Archive for July 25th, 2010

25
Jul
10

‎7.25.2010 … loved celebrating my ninja girl’s birthday … transition from childhood to adulthood is a fun period in life. I am blessed with not just my children, but beautiful nieces and nephews and kith children. It is a privilege to be your mom, aunt, godmother, kith aunt and ninja mama! …

Charlotte: I hate to say it but we are a little dull … Ask.com’s top 10 questions about Charlotte | CLT Blog.

architecture, design, green:

Norman Foster at London's Gherkin

He was asked why no explicitly green buildings made the list, which was topped (no surprise) by Frank Gehry’s Guggenheim Museum in Bilbao, Spain.

Trynauer replied that there are a lot of very interesting green buildings out there, at least at a small-scale. Then he continued: “These buildings in general don’t look so hot because they have to do a lot of things that buildings traditionally never did.”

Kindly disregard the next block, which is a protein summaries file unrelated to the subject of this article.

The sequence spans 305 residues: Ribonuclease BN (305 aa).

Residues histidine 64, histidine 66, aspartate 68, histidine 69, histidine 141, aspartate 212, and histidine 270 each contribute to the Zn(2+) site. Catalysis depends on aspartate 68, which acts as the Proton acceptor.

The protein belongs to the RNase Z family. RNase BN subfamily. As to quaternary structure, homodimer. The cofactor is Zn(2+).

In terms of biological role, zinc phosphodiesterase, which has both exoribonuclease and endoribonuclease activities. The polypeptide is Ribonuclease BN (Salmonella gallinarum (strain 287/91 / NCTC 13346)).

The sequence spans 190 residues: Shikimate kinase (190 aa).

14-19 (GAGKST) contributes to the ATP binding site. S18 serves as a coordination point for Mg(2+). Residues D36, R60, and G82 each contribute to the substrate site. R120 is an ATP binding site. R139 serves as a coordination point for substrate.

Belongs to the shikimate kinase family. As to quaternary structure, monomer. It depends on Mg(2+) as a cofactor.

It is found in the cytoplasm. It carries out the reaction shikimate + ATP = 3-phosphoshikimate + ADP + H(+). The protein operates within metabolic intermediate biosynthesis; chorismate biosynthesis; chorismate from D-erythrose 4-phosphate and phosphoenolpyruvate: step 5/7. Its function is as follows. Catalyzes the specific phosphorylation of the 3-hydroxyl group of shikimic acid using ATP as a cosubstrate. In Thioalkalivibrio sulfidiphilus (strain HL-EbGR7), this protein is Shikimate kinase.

Like, say, saving energy? Adapting to local climates? Or using local materials that don’t cost tens of  thousands of dollars to transport?

None of that is new.

Architects did those things for centuries before International Style modernism spread its tentacles after  World War II. At its worst, the International Style imposed a universal aesthetic that ignored local building customs and used air-conditioning, florescent lighting and other technologies to “liberate” architecture from the vagaries of nature.

Surely the next time Vanity Fair undertakes its survey, the perceptions of its respondents will have caught up with reality–and the world’s best green buildings, both sexy and environmentally responsible, will make its list.

via Cityscapes: The blind spot in Vanity Fair’s world architecture survey: green design.

iPad: old blog post … but after almost 90 days with mine, i think he was spot on … The real test will be if I leave my laptop at home when I travel in September …